I've had a 57" ZRE straight for three years. It has the offset blade, which does not flutter or bother me in the least. It's good length for bumpy water, reach and control strokes, but a little long for repetitive forward stroking on flat water.

I managed to get a symmetrical Barton carbon grip for my ZRE straight, but the last I heard all the current ZRE grips are now the same asymmetrical ones as on their bents. That would bother me somewhat, as it would be a little less smooth to palm roll, but others such as Harold Deal use it that way. You could make, or have made, a symmetrical wooden grip.

I find the standard ZRE carbon shaft to be too stiff and returned my first bent partly because of that issue. Both of my ZRE's now have the flexible shaft option, which has some linear fiberglass inside the shaft and is slightly heavier.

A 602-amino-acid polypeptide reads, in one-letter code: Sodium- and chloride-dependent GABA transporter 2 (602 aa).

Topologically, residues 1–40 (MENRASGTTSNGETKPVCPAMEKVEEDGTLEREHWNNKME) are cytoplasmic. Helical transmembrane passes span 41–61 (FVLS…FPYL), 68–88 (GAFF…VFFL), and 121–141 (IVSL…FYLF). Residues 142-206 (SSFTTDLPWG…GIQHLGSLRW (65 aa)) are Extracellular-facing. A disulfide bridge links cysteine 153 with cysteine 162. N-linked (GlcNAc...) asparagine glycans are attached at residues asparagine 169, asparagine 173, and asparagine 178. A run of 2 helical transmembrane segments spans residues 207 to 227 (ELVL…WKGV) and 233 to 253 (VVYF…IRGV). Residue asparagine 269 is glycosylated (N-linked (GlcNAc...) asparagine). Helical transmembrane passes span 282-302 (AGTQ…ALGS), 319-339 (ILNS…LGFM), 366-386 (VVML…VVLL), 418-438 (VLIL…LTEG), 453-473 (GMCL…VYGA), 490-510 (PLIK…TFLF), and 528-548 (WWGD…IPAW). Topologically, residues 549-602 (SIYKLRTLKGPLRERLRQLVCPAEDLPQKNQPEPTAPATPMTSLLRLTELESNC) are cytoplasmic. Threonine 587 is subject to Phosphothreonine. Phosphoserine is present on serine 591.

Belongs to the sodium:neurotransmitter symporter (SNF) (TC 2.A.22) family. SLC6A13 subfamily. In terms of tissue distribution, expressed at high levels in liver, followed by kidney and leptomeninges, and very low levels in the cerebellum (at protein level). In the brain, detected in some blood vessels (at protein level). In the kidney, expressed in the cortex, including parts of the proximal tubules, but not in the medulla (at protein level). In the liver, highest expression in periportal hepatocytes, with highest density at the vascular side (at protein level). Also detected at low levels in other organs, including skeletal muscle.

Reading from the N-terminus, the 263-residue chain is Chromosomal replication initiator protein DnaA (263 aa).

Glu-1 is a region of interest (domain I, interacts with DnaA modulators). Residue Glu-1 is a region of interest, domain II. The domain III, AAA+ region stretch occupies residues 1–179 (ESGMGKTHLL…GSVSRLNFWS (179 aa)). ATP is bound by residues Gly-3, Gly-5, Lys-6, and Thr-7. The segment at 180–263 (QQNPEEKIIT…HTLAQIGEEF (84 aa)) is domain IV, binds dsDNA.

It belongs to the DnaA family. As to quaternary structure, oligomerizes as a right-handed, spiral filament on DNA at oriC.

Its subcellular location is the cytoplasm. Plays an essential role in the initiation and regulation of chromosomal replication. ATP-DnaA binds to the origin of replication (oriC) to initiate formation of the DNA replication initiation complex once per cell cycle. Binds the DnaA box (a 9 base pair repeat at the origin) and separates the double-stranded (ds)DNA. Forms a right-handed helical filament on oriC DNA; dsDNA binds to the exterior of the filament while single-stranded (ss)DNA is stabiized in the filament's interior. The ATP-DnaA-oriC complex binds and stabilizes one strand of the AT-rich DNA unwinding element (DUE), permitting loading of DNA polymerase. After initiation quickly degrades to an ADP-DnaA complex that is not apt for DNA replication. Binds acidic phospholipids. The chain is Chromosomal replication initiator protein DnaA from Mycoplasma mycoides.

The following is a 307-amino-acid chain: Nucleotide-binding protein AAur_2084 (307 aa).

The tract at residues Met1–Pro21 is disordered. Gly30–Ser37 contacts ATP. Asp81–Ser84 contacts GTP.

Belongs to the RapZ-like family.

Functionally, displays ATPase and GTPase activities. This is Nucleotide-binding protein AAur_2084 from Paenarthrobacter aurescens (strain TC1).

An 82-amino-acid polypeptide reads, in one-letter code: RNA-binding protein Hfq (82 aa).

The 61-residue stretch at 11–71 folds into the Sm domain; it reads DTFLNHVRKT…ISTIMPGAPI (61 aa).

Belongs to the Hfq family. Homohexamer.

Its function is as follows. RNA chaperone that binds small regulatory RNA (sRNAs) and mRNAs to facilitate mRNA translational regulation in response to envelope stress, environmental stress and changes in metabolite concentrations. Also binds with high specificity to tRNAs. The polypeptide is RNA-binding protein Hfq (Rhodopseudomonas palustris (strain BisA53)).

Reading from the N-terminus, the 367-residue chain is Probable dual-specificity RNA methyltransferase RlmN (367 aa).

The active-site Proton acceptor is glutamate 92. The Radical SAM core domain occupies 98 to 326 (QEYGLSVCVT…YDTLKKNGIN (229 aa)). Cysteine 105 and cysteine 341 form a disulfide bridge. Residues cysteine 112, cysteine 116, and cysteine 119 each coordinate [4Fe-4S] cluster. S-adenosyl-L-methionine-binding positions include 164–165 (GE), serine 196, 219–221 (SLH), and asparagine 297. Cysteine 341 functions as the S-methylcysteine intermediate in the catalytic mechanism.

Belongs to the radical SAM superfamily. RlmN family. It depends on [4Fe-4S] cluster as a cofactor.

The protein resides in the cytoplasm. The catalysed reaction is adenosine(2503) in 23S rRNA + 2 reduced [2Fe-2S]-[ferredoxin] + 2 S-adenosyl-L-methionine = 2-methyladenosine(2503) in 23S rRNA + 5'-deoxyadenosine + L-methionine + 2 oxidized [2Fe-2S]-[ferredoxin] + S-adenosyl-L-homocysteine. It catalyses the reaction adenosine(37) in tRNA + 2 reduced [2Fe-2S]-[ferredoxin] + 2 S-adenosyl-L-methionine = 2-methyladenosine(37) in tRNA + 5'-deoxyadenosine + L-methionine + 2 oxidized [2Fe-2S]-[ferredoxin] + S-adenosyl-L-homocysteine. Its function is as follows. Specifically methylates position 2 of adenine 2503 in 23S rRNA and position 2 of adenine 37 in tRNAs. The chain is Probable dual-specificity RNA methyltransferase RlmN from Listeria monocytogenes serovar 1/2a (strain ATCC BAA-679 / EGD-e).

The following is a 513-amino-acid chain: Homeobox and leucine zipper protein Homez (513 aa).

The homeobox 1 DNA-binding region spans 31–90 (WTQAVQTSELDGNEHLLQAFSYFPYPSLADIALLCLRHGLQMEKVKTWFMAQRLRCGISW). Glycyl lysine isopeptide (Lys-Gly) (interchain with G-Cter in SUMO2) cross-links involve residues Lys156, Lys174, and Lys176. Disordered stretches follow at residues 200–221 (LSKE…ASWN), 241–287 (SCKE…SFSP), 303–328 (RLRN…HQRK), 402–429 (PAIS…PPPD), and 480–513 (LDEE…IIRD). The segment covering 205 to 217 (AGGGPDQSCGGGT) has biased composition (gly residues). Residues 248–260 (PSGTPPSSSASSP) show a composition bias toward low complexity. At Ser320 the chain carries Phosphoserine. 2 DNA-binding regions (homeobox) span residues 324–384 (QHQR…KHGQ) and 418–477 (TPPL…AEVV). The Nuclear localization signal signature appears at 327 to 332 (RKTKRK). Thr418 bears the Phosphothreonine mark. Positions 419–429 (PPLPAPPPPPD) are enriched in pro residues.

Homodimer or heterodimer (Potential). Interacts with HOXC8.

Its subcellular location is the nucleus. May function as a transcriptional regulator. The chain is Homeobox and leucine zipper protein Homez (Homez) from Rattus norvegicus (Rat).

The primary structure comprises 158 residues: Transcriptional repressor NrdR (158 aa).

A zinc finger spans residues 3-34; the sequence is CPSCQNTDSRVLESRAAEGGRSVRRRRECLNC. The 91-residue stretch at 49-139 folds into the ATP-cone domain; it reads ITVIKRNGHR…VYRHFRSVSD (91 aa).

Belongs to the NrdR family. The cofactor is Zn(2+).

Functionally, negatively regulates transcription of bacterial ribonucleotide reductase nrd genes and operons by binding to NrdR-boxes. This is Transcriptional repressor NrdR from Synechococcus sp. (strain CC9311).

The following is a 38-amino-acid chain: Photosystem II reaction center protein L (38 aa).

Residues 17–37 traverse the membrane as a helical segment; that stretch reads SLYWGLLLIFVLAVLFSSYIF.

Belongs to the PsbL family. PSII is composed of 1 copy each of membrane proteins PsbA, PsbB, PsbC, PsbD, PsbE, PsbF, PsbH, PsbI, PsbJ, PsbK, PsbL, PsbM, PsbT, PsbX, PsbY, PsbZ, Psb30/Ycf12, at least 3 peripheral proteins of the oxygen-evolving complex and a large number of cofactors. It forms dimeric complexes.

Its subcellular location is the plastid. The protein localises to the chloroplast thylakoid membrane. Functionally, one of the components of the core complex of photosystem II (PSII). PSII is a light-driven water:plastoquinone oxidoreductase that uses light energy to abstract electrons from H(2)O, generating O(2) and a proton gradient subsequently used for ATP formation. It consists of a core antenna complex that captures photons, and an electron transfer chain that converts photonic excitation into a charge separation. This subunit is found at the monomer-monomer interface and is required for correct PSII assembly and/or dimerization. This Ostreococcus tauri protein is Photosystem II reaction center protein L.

If you use a carbon paddle on bony rivers you might consider the whitewater blade, which I have on my straight and which also adds a little weight.

I wouldn't spend ZRE money on an intermediate bend shaft. 12 degree bends have been settled on now by canoe racers and cruisers as the most efficient angle. Outrigger paddlers have also settled around 11-12 degrees. You also can do all flat water freestyle control strokes with a 12 degree bent. I invert the paddle for side slips and bow jams (wedges).

As for the ZRE Power Curve, it's very nice, but I would only consider it if I was again running a lot of heavy whitewater. It's too big and powerful a blade for flat water and not all that light. I prefer my original wooden Blackburn Lutra if I want to go to that big-bite a blade on flat water.

Flex shaft
Glenn, I saw in an earlier post that you found the flex shaft too flexy in your straight shaft when you first got it. What do you think now?

I swear I saw the flex shaft options on the ZRE website last night for some models, but today I no longer seem to be able to find it.

Not too flexy
Perhaps I voiced concern before I got the straight shaft that it might be too flexy at the relatively long 57" length. (The shaft is long because the blade is ZRE’s relatively bottom heavy tulip shape, or whatever they call it.)